Shawn Maloney, GrCert 10, is what some might call a go-getter. The father of three originally from Cornwall, Ont., holds a PhD in pathology and a graduate certificate in business administration. He worked as a grad student at Harvard and completed a postdoc in ophthalmology.
Along the way, Maloney, who has been legally blind since 2007, also launched a top-ranking ophthalmology podcast and began an academic publication-services venture on the side.
“I have always believed that life is more fun at the edge of your comfort zone,” he says. “I’ve lived my life consistently pushing that boundary.”
Drawn to entrepreneurship, Maloney enrolled in Concordia’s Graduate Certificate in Business Administration program in 2009 to “gain basic insights into various aspects of business,” he says. “Before the program, I dreamed of business ideas. During and after the program, I realized they were within reach. Breaking down this mental barrier was most impactful for me.”
So impactful that Maloney decided to leave academia altogether in 2014 to focus exclusively on his business dreams and enjoy a better work-life balance.
“While I have always loved science, the idea of betting on myself and my venture was very attractive at the time,” he recalls. “I had three young children and a wife on maternity leave, so it wasn’t an easy decision. I was fortunate that my wife believed in me — and still does.”
Today Maloney is revolutionizing traditional learning speeds as co-founder, with Neha Bhutani, of REVAI, a company that leverages cutting-edge technology in neuroscience to enhance human cognition. REVAI is the creator of smart earbuds that use vagus nerve stimulation (VNS), to accelerate learning, particularly in language acquisition.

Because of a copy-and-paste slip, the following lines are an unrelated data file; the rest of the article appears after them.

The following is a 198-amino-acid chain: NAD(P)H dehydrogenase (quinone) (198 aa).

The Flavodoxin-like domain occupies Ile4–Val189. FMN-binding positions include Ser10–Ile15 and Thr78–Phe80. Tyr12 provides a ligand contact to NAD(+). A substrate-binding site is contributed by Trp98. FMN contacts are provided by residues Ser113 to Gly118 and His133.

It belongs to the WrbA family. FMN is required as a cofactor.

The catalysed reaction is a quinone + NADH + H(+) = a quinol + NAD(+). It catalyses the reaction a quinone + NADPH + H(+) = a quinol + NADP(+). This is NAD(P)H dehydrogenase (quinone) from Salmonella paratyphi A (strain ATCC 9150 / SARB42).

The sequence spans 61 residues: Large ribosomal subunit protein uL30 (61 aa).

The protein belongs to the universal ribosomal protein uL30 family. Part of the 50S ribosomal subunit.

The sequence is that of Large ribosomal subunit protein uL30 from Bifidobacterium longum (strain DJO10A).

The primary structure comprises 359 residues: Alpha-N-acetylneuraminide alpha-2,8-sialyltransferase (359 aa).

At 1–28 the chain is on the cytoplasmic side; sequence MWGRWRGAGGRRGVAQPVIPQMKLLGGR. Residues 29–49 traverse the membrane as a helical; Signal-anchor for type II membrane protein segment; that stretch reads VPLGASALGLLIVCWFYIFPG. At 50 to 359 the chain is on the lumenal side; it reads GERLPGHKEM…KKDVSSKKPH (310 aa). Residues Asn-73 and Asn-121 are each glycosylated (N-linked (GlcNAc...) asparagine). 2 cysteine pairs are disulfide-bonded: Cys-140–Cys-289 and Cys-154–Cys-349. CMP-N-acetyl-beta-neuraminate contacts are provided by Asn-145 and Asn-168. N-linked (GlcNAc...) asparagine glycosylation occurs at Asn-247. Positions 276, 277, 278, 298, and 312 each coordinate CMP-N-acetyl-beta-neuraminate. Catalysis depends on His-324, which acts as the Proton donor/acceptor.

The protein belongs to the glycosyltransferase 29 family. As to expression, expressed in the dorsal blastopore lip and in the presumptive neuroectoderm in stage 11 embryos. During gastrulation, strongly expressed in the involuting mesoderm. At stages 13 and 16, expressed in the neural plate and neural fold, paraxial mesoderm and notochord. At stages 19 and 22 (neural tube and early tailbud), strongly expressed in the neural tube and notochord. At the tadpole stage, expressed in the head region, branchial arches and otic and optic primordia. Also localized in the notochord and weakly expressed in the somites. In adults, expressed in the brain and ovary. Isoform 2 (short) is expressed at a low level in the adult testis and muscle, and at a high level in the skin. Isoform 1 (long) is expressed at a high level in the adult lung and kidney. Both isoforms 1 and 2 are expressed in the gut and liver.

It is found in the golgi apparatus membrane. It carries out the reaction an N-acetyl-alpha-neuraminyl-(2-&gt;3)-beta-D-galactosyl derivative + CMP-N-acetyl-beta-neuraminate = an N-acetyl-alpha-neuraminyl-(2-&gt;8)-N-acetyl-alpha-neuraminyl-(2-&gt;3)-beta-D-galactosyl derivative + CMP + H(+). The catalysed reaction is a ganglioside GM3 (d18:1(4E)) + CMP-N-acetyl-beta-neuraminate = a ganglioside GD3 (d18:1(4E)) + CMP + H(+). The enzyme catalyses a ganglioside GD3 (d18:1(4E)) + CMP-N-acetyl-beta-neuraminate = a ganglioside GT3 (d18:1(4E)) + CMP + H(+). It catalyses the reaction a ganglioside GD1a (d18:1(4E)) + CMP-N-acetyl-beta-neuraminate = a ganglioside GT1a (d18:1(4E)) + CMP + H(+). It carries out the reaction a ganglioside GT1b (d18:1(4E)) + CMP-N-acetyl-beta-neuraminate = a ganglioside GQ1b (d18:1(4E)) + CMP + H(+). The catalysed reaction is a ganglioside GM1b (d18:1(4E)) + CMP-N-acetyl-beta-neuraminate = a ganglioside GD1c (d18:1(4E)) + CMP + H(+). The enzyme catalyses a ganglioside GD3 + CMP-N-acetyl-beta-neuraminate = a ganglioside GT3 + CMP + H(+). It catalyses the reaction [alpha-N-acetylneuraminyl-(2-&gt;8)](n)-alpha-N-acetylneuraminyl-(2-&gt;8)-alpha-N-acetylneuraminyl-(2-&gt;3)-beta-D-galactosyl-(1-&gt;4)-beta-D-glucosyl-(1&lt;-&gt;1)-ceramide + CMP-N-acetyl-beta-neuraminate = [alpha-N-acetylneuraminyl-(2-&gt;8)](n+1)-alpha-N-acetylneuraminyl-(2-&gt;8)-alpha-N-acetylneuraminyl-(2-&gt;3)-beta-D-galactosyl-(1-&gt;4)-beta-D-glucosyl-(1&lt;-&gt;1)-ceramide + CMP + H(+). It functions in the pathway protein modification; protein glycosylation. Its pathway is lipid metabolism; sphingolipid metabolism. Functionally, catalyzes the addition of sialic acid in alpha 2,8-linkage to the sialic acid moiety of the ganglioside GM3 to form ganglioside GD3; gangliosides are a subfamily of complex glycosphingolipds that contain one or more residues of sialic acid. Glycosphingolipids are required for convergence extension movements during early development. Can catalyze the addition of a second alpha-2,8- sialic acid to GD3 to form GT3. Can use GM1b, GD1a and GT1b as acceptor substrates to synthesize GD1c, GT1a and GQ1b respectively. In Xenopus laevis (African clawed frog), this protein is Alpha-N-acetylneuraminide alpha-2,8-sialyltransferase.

‘Tapping into a natural process and amplifying it’
The longest nerve in the human body, the vagus nerve communicates messages between the brain and several major organs. As Maloney explains, “VNS is an area of research that has exploded in recent years. There are approved medical applications for treating epilepsy, depression, chronic pain and stroke.
“Our technology accesses a branch of this nerve located in the outer ear, allowing for non-invasive stimulation in a way that has been shown to influence activity in the brain’s learning centres. Essentially we are pairing the stimulation with audio-based learning to improve memory. We are tapping into a natural process and amplifying it to improve learning and memory.”
The earbuds might be a big draw for anyone wishing to quickly master a new language. REVAI cites pilot studies which have shown that 80 per cent of participants improved their speed of learning new vocabulary in a second language up to 25 per cent faster using its technology.
Maloney believes that’s probably an understatement.
“We have data with some participants showing increases in word recall accuracy well over 200 per cent when compared with controls. That being said, these are early days for our venture and a lot of work needs to be done to better understand both the potential and limitations of this technology.”
REVAI is working to ensure the earbuds will be compatible with Apple and Android products via Bluetooth. Discussions are also ongoing with hardware companies to ascertain whether the new technology can be integrated into standard earbuds so that users may benefit from its myriad other uses.
“Language learning is just the beginning,” predicts Maloney. “Some of the processes that underlie language learning also influence other types of learning. So we think there’s potential for mathematics, music education, language recovery after stroke and many other applications.”
As for when the earbuds will be on the market and at what price point, Maloney hesitates to comment as more work needs to be done.
“While we have received significant funding thus far from TandemLaunch, a Montreal-based deep-tech startup foundry and venture capital fund, mass producing the earbuds will require an additional fundraising round which we expect to take place in the second quarter of 2022.”